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Replacing the Sky -- Using a Radial Gradient

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  • Replacing the Sky -- Using a Radial Gradient

    Here is an image from Lamont, FL. A bit of autumn color in North FL.

    It's a Canon 10D shot from last autumn. Canon 17-40mm "L" lens. Polarizer. I quickly ran onto a highway bridge and snapped the image.

    Actually, I took several exposures. I was happy with the details on the right in this one, although the sky was disappointing.

    Versions with a dark blue sky lost a lot of details on the right.

    I could have sandwiched two exposures and used layer masks, but I decided instead to work with one image. So, how did I fix the sky?

    I started with a selection of the sky using the Magic Wand tool. I set it 50 for Tolerance and unchecked the Contiguous box. A few pieces of the water were inadvertently selected, and I converted to Quick Mask mode and painted them out. I applied a Gaussian Blur before leaving Quick Mask mode to soften the selection edges.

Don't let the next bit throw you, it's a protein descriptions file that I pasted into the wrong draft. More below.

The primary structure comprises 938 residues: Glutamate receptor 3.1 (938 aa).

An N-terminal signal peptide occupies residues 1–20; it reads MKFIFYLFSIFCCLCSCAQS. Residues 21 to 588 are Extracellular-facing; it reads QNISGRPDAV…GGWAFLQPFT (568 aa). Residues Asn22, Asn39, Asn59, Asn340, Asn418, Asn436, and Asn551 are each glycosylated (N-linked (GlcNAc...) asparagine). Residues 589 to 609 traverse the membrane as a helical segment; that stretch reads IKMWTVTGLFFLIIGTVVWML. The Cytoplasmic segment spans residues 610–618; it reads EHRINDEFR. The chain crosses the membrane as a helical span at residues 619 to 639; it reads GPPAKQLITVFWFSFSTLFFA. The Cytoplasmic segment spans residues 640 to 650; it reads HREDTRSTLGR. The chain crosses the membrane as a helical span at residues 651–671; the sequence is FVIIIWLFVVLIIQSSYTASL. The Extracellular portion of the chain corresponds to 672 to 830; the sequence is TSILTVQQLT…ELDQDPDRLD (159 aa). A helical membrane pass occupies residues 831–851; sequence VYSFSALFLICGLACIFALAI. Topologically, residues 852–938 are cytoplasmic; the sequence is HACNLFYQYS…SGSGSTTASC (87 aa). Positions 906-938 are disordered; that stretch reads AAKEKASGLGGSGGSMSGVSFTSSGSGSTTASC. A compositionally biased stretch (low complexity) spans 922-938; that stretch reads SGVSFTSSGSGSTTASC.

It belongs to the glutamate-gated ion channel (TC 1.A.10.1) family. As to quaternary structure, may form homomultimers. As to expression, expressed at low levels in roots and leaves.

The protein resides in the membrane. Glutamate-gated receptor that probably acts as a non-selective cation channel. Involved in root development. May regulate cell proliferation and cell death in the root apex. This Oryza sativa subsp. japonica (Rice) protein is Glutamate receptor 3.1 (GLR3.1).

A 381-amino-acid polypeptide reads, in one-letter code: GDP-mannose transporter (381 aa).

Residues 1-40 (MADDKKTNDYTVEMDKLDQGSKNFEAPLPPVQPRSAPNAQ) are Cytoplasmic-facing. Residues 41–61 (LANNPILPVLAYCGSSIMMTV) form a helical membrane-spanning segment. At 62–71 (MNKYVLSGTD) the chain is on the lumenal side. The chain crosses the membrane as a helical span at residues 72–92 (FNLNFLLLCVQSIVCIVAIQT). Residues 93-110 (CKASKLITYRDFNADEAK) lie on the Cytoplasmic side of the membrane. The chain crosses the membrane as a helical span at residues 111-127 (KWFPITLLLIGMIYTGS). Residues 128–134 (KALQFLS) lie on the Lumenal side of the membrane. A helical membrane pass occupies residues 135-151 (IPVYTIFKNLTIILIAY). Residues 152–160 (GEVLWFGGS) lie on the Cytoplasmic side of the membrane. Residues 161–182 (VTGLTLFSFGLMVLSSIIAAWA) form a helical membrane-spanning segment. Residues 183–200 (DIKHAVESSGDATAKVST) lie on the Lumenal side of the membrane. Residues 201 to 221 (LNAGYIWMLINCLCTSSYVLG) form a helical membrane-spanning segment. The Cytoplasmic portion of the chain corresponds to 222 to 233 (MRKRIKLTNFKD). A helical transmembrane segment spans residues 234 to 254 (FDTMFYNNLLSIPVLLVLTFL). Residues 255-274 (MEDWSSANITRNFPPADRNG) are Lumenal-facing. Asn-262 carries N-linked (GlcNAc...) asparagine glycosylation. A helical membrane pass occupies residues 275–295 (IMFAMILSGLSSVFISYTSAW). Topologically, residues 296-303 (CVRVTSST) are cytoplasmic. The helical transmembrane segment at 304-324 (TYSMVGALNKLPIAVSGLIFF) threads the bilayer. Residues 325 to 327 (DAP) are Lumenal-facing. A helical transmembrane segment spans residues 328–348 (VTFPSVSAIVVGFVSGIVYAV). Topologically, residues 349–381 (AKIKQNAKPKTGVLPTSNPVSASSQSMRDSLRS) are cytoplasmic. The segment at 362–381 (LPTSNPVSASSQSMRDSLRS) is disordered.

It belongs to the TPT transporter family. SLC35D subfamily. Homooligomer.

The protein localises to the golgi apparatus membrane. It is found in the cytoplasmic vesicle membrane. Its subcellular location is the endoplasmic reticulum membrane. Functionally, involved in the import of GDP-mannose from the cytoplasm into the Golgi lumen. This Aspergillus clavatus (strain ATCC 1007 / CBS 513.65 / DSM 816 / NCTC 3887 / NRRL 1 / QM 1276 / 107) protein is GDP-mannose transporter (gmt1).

Then I took an image where I liked the sky and made a gradient from dark blue and light blue in the sky.

    I made a new layer for the selection using ctrl-j (cmd-j) and then applied the gradient as a radial gradient from the upper left to the lower right.

    I made a duplicate layer with alt-ctrl-shift-n-e and used it to make some minor tweaks to Color Balance and to Levels.

    The next step was to reduce a specular highlight on the bridge. I made a selection with the Magic Wand, feathered the selection, and added a Levels adjustment layer to lower the white output slider to 205.

    Sharpening was done on a duplicate layer (alt-ctrl-shift-n-e) using a dual contour luminosity mask USM sharpening with my TLR Sharpening Toolkit (free to all on my Web site).

    Final step also used a duplicate layer (alt-ctrl-shift-n-e). It was round of Local Contrast Enhancement using USM 20,50,0.

    Comments are welcome!